Czar Peter understood that what a man wears, impacts what a man thinks. It shouldn’t be that way, but often it is.
And I found myself thinking about that when my date accompanied me to my very first visit to Hooter’s on Challenge Way, across the street from the Arden Fair Mall. We got a table right by the window, and after a few minutes I had to call something out to her, and she started noticing it too.
The forementioned loooooooong shorts. The butts on the shorts, dangling a good twelve inches or more beneath where the actual crotch was, so that the fabric dangled between the knees.
Oversized tee shirts. Oversized shirts, on big big men. Men, well over six feet tall, who nevertheless looked like they were borrowing hand-me-downs from their even-bigger brothers. The “shoulders” on the shirts, reaching down almost to the wearer’s elbows.
Fancy sneakers and loafers, beneath that three-or-four inches or so of bare flesh on the calves.
Gold chains around the really-really-thick necks.
Short hair. Kinda-short hair on top, with five-o’clock-shadow-short hair on the back of the head, between the ears.
Present. No exceptions, besides Yours Truly, and one other guy who I think was homeless.
After a few minutes, during which the uniformity of compliance became impossible to ignore, I had to comment that I didn’t seem to be blending in with the crowd very well. My tee shirt actually fit, around my chest, shoulders, and arms, and was tucked into my jeans, which in turn somewhat fit my butt cheeks. My success, and lack thereof, of managing the middle-age male tummy bulge was on display for all to see — as opposed to these guys all around me who were wearing, well, guys who were wearing tents.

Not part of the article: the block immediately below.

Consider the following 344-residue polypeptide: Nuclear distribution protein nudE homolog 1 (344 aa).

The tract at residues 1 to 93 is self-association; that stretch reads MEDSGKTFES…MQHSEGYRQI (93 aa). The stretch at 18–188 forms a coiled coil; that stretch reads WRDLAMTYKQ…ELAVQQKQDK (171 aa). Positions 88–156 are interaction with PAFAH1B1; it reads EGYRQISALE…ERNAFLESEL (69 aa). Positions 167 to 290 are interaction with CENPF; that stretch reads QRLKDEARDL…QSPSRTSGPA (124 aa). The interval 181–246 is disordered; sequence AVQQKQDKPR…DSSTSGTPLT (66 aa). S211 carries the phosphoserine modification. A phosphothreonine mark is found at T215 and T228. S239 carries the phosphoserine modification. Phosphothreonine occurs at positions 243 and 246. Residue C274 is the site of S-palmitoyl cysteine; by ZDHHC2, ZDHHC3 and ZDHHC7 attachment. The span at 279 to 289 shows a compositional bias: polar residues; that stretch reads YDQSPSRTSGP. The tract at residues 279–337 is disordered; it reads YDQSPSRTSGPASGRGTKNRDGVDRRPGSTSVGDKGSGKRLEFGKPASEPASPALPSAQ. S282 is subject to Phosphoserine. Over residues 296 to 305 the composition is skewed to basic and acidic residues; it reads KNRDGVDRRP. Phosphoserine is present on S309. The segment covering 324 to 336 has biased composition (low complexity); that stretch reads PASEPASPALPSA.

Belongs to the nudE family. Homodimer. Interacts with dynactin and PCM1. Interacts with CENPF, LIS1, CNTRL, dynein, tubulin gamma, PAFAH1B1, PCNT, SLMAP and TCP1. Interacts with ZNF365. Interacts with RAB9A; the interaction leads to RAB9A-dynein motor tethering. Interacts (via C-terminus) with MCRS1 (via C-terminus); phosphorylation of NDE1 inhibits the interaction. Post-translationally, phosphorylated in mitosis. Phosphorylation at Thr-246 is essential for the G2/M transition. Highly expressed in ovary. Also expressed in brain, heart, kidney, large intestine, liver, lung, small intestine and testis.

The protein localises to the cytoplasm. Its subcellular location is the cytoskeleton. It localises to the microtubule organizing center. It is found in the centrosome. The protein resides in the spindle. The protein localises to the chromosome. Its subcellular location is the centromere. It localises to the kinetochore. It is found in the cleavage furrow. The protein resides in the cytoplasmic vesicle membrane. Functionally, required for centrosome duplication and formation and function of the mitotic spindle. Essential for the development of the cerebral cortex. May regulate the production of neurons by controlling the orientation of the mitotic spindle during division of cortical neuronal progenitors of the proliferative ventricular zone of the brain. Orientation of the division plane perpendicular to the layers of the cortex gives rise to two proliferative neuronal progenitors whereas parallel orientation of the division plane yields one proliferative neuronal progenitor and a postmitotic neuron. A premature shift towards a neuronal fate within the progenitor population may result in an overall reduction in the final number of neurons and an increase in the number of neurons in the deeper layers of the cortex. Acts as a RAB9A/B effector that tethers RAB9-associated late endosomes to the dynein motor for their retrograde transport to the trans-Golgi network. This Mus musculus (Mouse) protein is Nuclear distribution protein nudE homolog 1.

Had I chosen to un-tuck my shirt, it would have ended somewhere around…my ass. My flesh-ass, and my pants-ass, which were at more-or-less the same height.
Hey, I understand the concept of fashion. I’ve heard of it. But there comes a point where, with the rules being sufficiently proscriptive, and the compliance being sufficiently universal, it starts to get kind of silly. Men aren’t built to be…penguins.
Having grown up in the seventies, I recall a widespread culture that was obsessed with fashion. With a certain excess, it got to be kind of sick. But this is worse, I think, because when you have been obsessed with fashion, traditionally you have been endeavoring to transmit a message of competence. You’re advertising that you can receive information about what’s “hip”; that you have a clothing budget; that you are a discriminating consumer of clothes; and that you know what looks good.
Here we are in the twenty-first century, and men (or the women who shop for them) are obsessed with a fashionable trend of wearing clothes that do not fit their bodies.
And frankly, it doesn’t look sophisticated. It looks about as chic as wearing a sweater with buttons & holes, and buttoning it so the wrong buttons go in the wrong holes. Kind of Rain-Man-ish. Like you need a little more assistance picking out your duds than whatever it is you’re getting.
That’s kind of ironic, because some women in-the-know have advised me this is about wearing what women are inclined to pick out. Apparently, the guys wearing these tents want to get the word out that they have women, and they’re “secure enough in their masculinity” to let those women make decisions, in a proxy capacity, about the clothes these guys wear. Question: Hypothetically, if a guy were to err in the opposite direction, relying on himself too much and failing to listen to the women around him when he needed to, wouldn’t one of the most reliable ways to pick this guy out, be that he’s the one wearing clothes that don’t fit?
If we are still thinking as a collective, and this is a symptom of how the collective is thinking, and communicates its ideas, perhaps it’s an indication that the collective is drunk and slurring its speech. I would recommend now, as the best time for the collective to go to bed & sleep it off.